News Article | February 20, 2017
DUBLIN, Feb. 20, 2017 /PRNewswire/ -- Research and Markets has announced the addition of the "Tissue Engineering and Regeneration: Technologies and Global Markets" report to their offering. The global market for tissue engineering and regeneration is expected to reach $60.8...
News Article | February 27, 2017
Scientists at Rutgers and other universities have created a new way to identify the state and fate of stem cells earlier than previously possible. Understanding a stem cell's fate -- the type of cell it will eventually become -- and how far along it is in the process of development can help scientists better manipulate cells for stem cell therapy. The beauty of the method is its simplicity and versatility, said Prabhas V. Moghe, distinguished professor of biomedical engineering and chemical and biochemical engineering at Rutgers and senior author of a study published recently in the journal Scientific Reports. "It will usher in the next wave of studies and findings," he added. Existing approaches to assess the states of stem cells look at the overall population of cells but aren't specific enough to identify individual cells' fates. But when implanting stem cells (during a bone marrow transplant following cancer treatment, for example), knowing that each cell will become the desired cell type is essential. Furthermore, many protein markers used to distinguish cell types don't show up until after the cell has transitioned, which can be too late for some applications. To identify earlier signals of a stem cell's fate, an interdisciplinary team from multiple universities collaborated to use super-resolution microscopy to analyze epigenetic modifications. Epigenetic modifications change how DNA is wrapped up within the nucleus, allowing different genes to be expressed. Some modifications signal that a stem cell is transitioning into a particular type of cell, such as a blood, bone or fat cell. Using the new method, the team of scientists was able to determine a cell's fate days before other techniques. "Having the ability to visualize a stem cell's future will take some of the questions out of using stem cells to help regenerate tissue and treat diseases," says Rosemarie Hunziker, program director for Tissue Engineering and Regenerative Medicine at the National Institute of Biomedical Imaging and Bioengineering. "It's a relatively simple way to get a jump on determining the right cells to use." The approach, called EDICTS (Epi-mark Descriptor Imaging of Cell Transitional States), involves labeling epigenetic modifications and then imaging the cells with super resolution to see the precise location of the marks. "We're able to demarcate and catch changes in these cells that are actually not distinguished by established techniques such as mass spectrometry," Moghe said. He described the method as "fingerprinting the guts of the cell," and the results are quantifiable descriptors of each cell's organization (for example, how particular modifications are distributed throughout the nuclei). The team demonstrated the method's capabilities by measuring two types of epigenetic modifications in the nuclei of human stem cells cultured in a dish. They added chemicals that coaxed some of the cells to become fat cells and others to become bone, while another set served as control. Within three days, the localization of the modifications varied in cells destined for different fates, two to four days before traditional methods could identify such differences between the cells. The technique had the specificity to look at regional changes within individual cells, while existing techniques can only measure total levels of modifications among the entire population of cells. "The levels are not significantly different, but how they're organized is different and that seems to correlate with the fact that these cells are actually exhibiting different fates," Moghe said. "It allows us to take out a single cell from a population of dissimilar cells," which can help researchers select particular cells for different stem cell applications. The method is as easy as labeling, staining and imaging cells - techniques already familiar to many researchers, he said. As the microscopes capable of super resolution imaging become more widely available, scientists can use it to sort and screen different types of cells, understand how a particular drug may disrupt epigenetic signaling, or ensure that stem cells to be implanted won't transform into the wrong cell type.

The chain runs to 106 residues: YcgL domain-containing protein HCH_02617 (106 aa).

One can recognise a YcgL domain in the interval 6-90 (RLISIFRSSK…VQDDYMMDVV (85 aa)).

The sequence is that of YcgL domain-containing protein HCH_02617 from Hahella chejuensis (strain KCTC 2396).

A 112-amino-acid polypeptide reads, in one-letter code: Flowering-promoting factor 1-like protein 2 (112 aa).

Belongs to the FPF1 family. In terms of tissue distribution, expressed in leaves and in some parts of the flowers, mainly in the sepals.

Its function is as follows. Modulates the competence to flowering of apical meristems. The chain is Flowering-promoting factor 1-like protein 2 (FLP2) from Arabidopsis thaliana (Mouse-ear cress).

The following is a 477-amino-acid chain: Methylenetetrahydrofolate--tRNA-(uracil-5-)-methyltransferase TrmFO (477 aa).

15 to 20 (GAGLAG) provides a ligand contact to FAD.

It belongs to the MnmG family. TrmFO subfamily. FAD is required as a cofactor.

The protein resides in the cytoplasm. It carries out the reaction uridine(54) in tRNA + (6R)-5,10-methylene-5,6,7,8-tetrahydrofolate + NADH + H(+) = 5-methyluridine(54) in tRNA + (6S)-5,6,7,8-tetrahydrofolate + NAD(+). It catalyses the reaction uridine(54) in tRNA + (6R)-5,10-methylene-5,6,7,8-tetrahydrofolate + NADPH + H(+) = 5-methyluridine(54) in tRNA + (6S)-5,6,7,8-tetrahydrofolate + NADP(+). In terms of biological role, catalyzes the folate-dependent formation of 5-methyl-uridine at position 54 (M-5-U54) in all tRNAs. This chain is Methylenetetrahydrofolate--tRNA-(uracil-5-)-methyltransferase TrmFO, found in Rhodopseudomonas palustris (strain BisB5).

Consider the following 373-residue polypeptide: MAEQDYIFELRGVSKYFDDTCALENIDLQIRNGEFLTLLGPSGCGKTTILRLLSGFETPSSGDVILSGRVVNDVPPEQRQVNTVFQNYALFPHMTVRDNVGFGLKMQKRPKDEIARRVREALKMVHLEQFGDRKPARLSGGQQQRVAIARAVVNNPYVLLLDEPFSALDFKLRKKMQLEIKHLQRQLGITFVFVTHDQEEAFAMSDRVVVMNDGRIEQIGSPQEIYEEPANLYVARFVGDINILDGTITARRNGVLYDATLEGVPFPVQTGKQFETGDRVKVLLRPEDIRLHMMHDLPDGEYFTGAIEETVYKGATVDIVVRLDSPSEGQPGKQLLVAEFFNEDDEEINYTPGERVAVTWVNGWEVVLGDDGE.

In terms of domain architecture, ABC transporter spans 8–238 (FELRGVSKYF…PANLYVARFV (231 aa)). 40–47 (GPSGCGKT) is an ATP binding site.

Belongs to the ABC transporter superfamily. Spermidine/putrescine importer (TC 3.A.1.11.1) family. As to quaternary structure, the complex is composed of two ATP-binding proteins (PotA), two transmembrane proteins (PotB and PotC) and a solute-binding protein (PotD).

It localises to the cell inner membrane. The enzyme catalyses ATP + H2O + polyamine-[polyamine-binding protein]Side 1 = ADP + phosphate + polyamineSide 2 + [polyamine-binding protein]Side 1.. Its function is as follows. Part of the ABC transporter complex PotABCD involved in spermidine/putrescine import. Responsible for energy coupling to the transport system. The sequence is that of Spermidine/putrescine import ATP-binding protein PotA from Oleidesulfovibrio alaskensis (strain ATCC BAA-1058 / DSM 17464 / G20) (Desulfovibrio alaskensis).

News Article | February 20, 2017
Next article in issue: Nanoreinforced Hydrogels for Tissue Engineering: Biomaterials that are Compatible with Load-Bearing and Electroactive Tissues Next article in issue: Nanoreinforced Hydrogels for Tissue Engineering: Biomaterials that are Compatible with Load-Bearing and Electroactive Tissues